What to Do When You Have a Sewer Line BlockageDito Rodriguez | May 18, 2015
A sewer line blockage can be an ugly, smelly, and expensive mess. Once there is a blockage, you might quickly smell the foul odor or see water leaking. You certainly will know there is a problem. A sewer line clog is a very serious problem that can be considered a plumbing emergency. The quicker you get the sewer line cleared, the better chance you will have that the line doesn’t bust. And if your sewer line has busted, then you definitely want to act fast.
Blockage of your sewer lines is one of the most common problems in plumbing. What happens is that food waste, hair, paper, and more get clogged in a drain, causing the sewer line to backup or crack. If you have kitchen and bathroom sink drains or toilets that are slow to flush or need regular plunging, this is a sign of a blockage in the sewer pipe.
Here are some of the steps to take when you have a sewer line blockage:
- The first thing to do in the event that your sewer line is blocked is to shut off all water and don’t use any plumbing in the house until the blockage is cleared or you can isolate the problem. Next, identify where the line is located and the sources of plumbing fixtures/drains that go to that sewer line.
- Start checking plumbing fixtures in the home. It is very important that you don’t force anything else through a clogged sewer line. This means if you have a line that is blocked and the toilet is backing up, stop using the toilet until you fix the problem. But too often multiple plumbing fixtures are involved. You don’t want to pour anything more down sinks that will add to the blockage in that line. In the bathroom, you have a tub/shower and sinks that could be affected. In the kitchen, you have garbage disposals and sinks that could be affected.
- When checking which fixtures may be affected by a clog, be careful. There could be some strange reactions from your fixtures. For example, flushing your toilet might cause a backup in the tub and/or shower. That is because the tub/shower drain is usually at a lower point. Another reaction could be running the sink and seeing bubbles coming up from the toilet.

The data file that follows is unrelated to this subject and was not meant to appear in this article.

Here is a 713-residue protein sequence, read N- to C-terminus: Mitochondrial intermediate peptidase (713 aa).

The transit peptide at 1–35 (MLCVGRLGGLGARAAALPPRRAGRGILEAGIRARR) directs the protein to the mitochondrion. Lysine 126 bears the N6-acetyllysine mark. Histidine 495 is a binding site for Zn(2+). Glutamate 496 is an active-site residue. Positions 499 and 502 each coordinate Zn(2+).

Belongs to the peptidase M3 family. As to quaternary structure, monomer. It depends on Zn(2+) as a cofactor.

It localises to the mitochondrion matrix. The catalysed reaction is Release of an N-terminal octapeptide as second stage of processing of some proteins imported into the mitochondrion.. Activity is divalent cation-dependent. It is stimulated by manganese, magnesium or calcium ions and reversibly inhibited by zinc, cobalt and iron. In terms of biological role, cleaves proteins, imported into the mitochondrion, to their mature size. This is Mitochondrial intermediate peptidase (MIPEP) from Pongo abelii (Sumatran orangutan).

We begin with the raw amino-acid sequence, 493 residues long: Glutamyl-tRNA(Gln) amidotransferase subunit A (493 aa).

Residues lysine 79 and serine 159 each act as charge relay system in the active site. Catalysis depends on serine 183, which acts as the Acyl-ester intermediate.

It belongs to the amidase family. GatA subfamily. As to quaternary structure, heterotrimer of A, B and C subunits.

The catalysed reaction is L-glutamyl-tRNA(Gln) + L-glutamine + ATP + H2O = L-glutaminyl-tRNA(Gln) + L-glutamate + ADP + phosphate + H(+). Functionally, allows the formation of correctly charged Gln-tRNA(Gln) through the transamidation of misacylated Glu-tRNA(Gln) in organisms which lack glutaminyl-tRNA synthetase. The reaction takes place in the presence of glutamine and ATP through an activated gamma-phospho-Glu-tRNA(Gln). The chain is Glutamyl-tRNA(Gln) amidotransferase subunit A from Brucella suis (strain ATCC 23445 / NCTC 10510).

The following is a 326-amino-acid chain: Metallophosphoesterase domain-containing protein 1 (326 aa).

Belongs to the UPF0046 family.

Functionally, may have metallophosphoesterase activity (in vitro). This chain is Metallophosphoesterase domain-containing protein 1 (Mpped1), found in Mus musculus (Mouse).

- If you suspect your sewer line is blocked but not cracked or broken, you might be able to unclog waste and debris with a plunger. If plunging unclogs the line, great, you probably had a problem close to the fixture that was easy to fix. But if not then follow up the plunging with a simple mix of equal portions of hot water and vinegar or a store-bought drain cleaner. You may have to wait for the mixture or cleaner to work. It may take several hours. And you might have to use the vinegar mixture or cleaner at multiple points that drain into the line.
- If these methods don’t work and you still think your sewer blockage hasn’t damaged the pipe, you may have to call the plumber. The plumber might first try to use a snake to unclog the waste and debris. There are also mechanical methods that force pressure (sewer jet nozzles) or air (air burst drain cleaners) through the pipe to try and break up the clogged waste and debris.
- For more serious blockages or if you know you have a cracked or busted pipe, the line will require repair. Your plumber may have to cut through walls to get to the line for repair. But there may be times when you really don’t know where the blockage is located. You know you have blockage because a toilet or sink is backing up. In this case, the blockage might be further down the line where most chemical and mechanical fixes can’t reach it. Look for signs of leakage along the walls or floor. And if you still can’t find the location of the blockage you might need to have the line inspected.
- There are different types of inspections for sewer lines, such as leak detection instruments and cameras. If you don’t see signs of a leak, you may be able to locate the leak with a non-intrusive leak detector device that listens for noises such as increased gurgling that may indicate a deep clog. Another option is to have a camera inspection. The camera allows you to go into your pipe from the area that is backing up to see what is inside the pipe. Any inspections using equipment can be expensive. And then once you locate the problem, you will still have to repair the line. That could mean pulling up tile or cutting through a wall to get to the line for repair.
The location of sewer line blockages can be obvious, or they can be elusive and destructive. Calling an expert plumber during an emergency such as when you have a sewer line blockage can help get your sewer system working back the way it should as quickly and cost-effectively as possible.